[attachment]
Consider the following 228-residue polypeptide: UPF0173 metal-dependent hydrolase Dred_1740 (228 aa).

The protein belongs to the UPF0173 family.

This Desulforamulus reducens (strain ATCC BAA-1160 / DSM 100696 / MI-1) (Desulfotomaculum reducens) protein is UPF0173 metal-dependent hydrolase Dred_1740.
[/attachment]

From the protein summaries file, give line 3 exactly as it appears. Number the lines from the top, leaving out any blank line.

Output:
This Desulforamulus reducens (strain ATCC BAA-1160 / DSM 100696 / MI-1) (Desulfotomaculum reducens) protein is UPF0173 metal-dependent hydrolase Dred_1740.